2014 ISS Potable Water Characterization and Continuation of the Dimethylsilanediol Chronicle

dc.creatorStraub, John E. II
dc.creatorPlumlee, Debrah K.
dc.creatorMudgett, Paul D.
dc.descriptionBellevue, Washington
dc.descriptionJohn E. Straub II, Wyle Science, USA
dc.descriptionDebrah K. Plumlee, Wyle Science, USA
dc.descriptionPaul D. Mudgett, NASA Johnson Space Center, USA
dc.descriptionThe 45th International Conference on Environmental Systems was held in Bellevue, Washington, USA on 12 July 2015 through 16 July 2015.
dc.description.abstractDuring 2014 the crews from Expeditions 38-41 were in residence on the International Space Station (ISS). In addition to the U.S. potable water reclaimed from humidity condensate and urine, the other water supplies available for their use were Russian potable water reclaimed from condensate and Russian ground- supplied potable water. Beginning in June of 2014 and for the fourth time since 2010, the product water from the U.S. water processor assembly (WPA) experienced a rise in the total organic carbon (TOC) level due to organic contaminants breaking through the water treatment process. Results from ground analyses of ISS archival water samples returned on Soyuz 38 confirmed that dimethylsilanediol was once again the contaminant responsible for the rise. With this confirmation in hand and based upon the low toxicity of dimethylsilanediol, a waiver was approved to allow the crew to continue to consume the water after the TOC level exceeded the U.S. Segment limit of 3 mg/L. Several weeks after the WPA multifiltration beds were replaced, the TOC levels returned to below the method detection limit of the onboard TOC analyzer (TOCA) as anticipated based upon experience from previous rises. This paper presents and discusses the chemical analysis results for the ISS archival potable-water samples returned in 2014 and analyzed by the Johnson Space Center’s Toxicology and Environmental Chemistry laboratory. These results showed compliance with ISS potable water quality standards and indicated that the potable-water supplies were acceptable for crew consumption. Although dimethylsilanediol levels were at times elevated, they remained well below the 35 mg/L health limit so the continued consumption of the U.S. potable water was considered a low risk to crew health and safety. Excellent agreement between in-flight and archival sample TOC data confirmed that the TOCA performed optimally and continued to serve as a vital tool for monitoring organic breakthrough and planning remediation action.en_US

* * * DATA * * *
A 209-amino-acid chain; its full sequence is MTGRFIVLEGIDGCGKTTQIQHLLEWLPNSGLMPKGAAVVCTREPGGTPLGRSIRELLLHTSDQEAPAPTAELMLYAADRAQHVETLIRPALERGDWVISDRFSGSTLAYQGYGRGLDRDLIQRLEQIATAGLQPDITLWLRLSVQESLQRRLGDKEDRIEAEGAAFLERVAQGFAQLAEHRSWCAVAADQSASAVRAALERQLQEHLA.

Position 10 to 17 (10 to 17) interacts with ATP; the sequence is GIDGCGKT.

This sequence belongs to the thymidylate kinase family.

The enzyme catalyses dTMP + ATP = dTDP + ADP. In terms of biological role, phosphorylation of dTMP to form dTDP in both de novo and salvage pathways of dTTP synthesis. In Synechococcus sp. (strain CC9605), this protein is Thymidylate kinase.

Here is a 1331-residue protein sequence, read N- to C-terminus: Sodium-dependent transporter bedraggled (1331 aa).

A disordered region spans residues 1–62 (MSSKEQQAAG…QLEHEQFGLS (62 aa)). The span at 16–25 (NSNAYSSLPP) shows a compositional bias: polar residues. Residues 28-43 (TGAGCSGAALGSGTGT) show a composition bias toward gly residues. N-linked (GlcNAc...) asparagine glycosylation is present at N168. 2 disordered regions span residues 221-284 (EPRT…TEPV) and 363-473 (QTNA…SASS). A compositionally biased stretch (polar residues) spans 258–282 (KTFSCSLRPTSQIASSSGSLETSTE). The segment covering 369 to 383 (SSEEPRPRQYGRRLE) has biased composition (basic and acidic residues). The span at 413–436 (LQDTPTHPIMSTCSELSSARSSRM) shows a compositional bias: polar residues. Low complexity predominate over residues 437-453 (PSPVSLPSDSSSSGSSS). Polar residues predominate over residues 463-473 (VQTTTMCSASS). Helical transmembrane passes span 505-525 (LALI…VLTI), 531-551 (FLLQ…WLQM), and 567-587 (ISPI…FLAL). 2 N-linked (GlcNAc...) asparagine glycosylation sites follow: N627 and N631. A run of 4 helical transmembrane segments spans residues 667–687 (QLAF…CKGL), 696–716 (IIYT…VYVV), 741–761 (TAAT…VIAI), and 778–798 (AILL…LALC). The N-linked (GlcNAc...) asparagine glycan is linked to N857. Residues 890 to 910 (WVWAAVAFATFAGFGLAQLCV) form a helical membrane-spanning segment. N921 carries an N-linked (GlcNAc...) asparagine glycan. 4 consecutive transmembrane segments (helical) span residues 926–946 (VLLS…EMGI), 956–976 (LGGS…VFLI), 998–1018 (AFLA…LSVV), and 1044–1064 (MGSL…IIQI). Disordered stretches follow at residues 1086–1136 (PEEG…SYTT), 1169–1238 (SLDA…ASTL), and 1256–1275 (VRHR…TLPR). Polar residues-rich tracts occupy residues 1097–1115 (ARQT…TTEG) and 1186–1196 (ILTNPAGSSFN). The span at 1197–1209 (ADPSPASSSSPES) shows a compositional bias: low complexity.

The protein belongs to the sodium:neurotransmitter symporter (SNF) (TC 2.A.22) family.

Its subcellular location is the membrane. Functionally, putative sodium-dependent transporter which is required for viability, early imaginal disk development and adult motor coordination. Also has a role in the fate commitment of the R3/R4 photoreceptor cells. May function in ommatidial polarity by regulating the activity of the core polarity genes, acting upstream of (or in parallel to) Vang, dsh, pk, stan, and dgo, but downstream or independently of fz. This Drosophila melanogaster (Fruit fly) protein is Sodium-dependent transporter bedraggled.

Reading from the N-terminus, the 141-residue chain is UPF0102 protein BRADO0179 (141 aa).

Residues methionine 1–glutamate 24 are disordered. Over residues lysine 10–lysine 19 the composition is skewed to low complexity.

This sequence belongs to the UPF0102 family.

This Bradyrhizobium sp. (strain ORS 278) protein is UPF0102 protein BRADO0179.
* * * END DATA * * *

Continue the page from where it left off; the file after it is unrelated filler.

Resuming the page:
dc.publisher45th International Conference on Environmental Systemsen_US
dc.title2014 ISS Potable Water Characterization and Continuation of the Dimethylsilanediol Chronicleen_US


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